News that 32,000 homes within Scotland had been affected by power losses doesn't incur optimism, as obviously the scale of the task for engineers and others is immense. As the day went on the number came down and the Scottish Hydro bulletins more frequent, including the news that 400 engineers had been drafted into the affected areas, of which Argyll was one of several. The weather had improved a bit , but I was personally surprised to hear the ferries had run, but relieved to learn that our quota of engineers had arrived.
With none of the "domestic facilities" being restored it was sadly unfortunate to cancel a visit my two daughters were intending to make for a few days, commencing tomorrow, but given all the uncertainty I guess it was somewhat sensible.
With high winds and intermittent rain and hailstones it became increasingly obvious another night of reflection and contemplation was in store. The mantelpiece of my parlour fireplace more resembled an altar, indeed, all that was missing was a background of Grigorian chants. Multi-flickering candles cast ever changing light on my favourite picture hanging on the chimney breast. It's by Tim Wootton and depicts a male Hen Harrier flying across a desolate moor. A windswept vista within matched by similar conditions outside!!!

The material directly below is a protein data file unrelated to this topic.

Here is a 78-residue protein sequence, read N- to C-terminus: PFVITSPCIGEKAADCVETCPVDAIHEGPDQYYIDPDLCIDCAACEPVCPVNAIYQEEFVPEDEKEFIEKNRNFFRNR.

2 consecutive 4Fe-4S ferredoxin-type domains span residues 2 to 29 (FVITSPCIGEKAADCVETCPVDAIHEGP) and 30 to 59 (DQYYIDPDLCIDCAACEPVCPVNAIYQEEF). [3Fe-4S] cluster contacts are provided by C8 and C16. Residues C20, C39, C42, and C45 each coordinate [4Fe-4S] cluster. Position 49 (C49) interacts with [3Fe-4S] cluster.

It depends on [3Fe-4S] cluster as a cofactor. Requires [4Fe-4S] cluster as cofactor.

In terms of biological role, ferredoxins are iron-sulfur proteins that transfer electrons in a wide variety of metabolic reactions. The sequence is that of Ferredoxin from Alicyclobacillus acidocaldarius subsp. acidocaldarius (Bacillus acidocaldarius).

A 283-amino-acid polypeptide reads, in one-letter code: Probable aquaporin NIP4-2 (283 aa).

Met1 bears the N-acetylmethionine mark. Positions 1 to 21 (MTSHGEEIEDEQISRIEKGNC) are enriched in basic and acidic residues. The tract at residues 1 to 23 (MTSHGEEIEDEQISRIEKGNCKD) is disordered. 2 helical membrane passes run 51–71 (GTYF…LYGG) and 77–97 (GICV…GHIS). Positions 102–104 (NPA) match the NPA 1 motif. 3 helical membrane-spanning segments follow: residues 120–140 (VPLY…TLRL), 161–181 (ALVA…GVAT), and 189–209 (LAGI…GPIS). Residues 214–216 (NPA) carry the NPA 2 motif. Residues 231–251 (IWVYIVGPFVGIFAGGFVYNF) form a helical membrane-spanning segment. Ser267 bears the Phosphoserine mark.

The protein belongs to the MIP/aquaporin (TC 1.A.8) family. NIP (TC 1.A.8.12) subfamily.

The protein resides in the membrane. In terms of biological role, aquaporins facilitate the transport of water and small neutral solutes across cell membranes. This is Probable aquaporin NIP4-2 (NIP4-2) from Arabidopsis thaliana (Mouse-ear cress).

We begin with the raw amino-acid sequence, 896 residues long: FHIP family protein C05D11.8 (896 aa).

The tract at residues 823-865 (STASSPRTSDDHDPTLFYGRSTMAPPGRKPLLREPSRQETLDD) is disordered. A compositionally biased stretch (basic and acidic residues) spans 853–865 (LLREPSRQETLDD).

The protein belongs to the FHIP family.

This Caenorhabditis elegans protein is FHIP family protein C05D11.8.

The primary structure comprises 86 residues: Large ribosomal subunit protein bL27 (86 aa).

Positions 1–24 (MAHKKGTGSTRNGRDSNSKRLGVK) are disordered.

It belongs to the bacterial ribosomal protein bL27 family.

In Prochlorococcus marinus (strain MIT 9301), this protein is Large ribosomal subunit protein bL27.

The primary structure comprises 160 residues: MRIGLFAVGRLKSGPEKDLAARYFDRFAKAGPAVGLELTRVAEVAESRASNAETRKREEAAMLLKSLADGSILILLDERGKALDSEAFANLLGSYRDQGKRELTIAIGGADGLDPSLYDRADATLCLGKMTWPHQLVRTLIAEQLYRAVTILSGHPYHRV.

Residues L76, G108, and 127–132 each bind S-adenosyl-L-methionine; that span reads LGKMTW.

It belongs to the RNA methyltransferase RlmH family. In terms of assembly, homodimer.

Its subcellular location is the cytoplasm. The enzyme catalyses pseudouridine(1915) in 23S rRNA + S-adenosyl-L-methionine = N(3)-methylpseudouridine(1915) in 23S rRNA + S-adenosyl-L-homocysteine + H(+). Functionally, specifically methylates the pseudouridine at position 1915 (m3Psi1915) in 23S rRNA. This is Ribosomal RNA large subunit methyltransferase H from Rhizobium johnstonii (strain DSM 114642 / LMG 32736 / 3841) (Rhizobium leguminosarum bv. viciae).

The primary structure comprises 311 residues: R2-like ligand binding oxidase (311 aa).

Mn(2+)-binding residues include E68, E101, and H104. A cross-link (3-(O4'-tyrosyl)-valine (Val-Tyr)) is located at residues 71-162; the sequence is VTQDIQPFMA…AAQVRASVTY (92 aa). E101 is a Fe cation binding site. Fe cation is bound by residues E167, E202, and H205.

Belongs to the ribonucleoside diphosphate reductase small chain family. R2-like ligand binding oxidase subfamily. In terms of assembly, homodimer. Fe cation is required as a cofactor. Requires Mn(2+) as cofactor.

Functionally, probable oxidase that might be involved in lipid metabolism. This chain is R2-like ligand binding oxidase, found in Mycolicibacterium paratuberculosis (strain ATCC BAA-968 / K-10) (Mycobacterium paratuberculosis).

And so another long night ensued! It ended up in two parts as I spent a couple of hours mid way through the night looking out for any of the predicted Quandrantid Meteors which were destined to show. Ever changing cloud and light conditions sadly resulted in nothing being recorded I'm afraid.